Shadowlands Movie Review

Good movies are hard to find, but some films are like diamonds in the rough. They are hidden gems that have always been there; just a few knew of their excellence. One such movie that fits this description is Shadowlands with Anthony Hopkins. It’s a film where Hopkins plays the late C.S. Lewis and his surprise marriage to his wife Joy. Hopkins both excels at his portrayal of Lewis while honoring his faith well, especially for a Hollywood film.

Part of the surprise with this movie is that it came after Hopkins initial portrayal of Hannibal Lecter and Van Helsing in Dracula. Since Lewis is considered a giant in the Christian faith, at least during the 20th century, it is easy that this film may have been forgotten in Hopkin’s lexicon of movies. Afterall, it is not often that one can legitimately contrast Dracula, Hannibal Lecture, and C.S. Lewis in the same paragraph. Despite these odd contrasts, the film is worth watching for the following reasons:

 

  1. Production is Valued – Recently Hollywood has attempted to make a better effort when making Christian films. For example, they will try to bring in a big-name actor. However, the movie is left with either a B-movie or made for TV-movie feel. Shadowlands has neither, which allows the viewer to enjoy the story without distraction.

 

  1. Difficulty is Valued – Too often Christian films love to close the plot in the end neatly. The aim is correct. Often producers want to show the hope of the Gospel lived throughout life. The problem with this approach is, often life does not have the happy ending for some time. Therefore, Christians films can inadvertently portray a lite-prosperity gospel. Though the intention is to inspire Christians; for some, it will offer a false hope that can frustrate in real life when the results are not so soon. Shadowlands does the impossible job of closing the movie by showing a harsh part of life, yet leaving the characters with a profound hope. This dichotomy is an example of how Christians movies should conclude. Not that every movie should end on a depressive thought, but that the consequences of living in a fallen world should remain as realistic as the Gospel hope often portrayed. Remember, the Gospel rescues us from the fallen hurt of the world, which should not be easily dismissed. Such quick dismissals cheapen the cost that Christ paid for both our sins, and it’s practical consequences. While Shadowlands does not overtly preach the Gospel, the movie provides a balanced portrait of the Christian dilemma and hope too.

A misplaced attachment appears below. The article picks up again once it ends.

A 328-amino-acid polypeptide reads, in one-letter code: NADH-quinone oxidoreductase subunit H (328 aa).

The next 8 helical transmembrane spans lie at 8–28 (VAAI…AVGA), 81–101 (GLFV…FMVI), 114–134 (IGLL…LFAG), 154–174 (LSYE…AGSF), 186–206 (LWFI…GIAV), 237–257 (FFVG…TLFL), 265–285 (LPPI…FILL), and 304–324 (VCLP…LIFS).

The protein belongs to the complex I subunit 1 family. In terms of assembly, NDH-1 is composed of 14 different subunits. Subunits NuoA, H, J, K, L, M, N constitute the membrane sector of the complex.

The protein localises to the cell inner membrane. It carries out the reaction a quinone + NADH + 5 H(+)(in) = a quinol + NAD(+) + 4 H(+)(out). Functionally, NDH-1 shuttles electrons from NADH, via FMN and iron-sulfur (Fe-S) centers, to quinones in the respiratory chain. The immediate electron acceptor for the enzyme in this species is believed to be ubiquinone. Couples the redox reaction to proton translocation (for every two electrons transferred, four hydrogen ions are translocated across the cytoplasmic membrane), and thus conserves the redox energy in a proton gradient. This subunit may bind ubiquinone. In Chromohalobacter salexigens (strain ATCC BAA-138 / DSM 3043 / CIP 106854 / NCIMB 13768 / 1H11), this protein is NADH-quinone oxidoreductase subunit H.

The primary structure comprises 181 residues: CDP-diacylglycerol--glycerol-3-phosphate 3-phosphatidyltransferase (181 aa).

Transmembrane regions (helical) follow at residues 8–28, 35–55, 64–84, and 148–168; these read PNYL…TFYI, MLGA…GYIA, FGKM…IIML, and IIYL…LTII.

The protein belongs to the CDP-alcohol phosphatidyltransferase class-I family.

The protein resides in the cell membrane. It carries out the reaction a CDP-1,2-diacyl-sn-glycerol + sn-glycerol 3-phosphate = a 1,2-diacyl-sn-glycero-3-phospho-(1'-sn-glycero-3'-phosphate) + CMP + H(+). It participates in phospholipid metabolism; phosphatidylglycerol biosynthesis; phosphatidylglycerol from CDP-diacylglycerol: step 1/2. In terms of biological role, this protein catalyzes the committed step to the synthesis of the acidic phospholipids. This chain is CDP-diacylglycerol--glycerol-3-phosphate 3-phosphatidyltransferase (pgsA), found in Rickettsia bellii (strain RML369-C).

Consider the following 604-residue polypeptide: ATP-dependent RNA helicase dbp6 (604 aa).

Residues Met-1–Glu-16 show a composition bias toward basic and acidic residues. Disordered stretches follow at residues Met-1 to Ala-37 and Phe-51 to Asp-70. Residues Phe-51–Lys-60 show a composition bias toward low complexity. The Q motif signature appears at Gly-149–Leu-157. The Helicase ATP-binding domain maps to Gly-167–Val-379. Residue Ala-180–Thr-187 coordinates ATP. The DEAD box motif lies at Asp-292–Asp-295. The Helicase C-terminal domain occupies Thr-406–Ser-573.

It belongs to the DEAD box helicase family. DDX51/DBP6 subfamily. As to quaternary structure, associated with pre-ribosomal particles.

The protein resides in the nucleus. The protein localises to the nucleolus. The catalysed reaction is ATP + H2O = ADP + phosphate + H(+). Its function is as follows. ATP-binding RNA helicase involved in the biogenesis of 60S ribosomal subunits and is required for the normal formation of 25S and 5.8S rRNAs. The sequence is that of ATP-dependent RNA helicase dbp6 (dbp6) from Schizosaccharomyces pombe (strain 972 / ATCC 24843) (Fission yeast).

1. Faith is Valued – Throughout the film Lewis’ faith if valued. Pictures of how he connected his faith with his literary work among his colleagues exist. Apologetic lectures are shot multiple times. Plus, there is a point where he shows his vulnerability and how God can use this grief as a “tool” for his faith. These and other scenes exist throughout the movie. Even the closing line of the film, which I will not spoil, echoes of his devout Christianity to the trained ear.

Continue reading “Shadowlands Movie Review”

Autumn Rest 

“Make it a source of spring water; even the autumn rain will cover it with blessings.”

-Psalm 84:6 (CSB)

Therefore, a Sabbath rest remains for God’s people.

-Hebrews 3-4 (CSB)

 

Autumn is a season of beauty. The days begin to get cooler from the hot summer season. The leaves change and fall to the ground. Together it creates a beautiful tapestry of foliage across the plains and the mountains of God’s creation.

Autumn is a season of reward. Here the fruits of our labors during the summer and spring are given. Crops are collected, livestock is tended, and gains are made during this harvest season. Each of these rewards is made possible from the hard work and exploration made from the preceding seasons.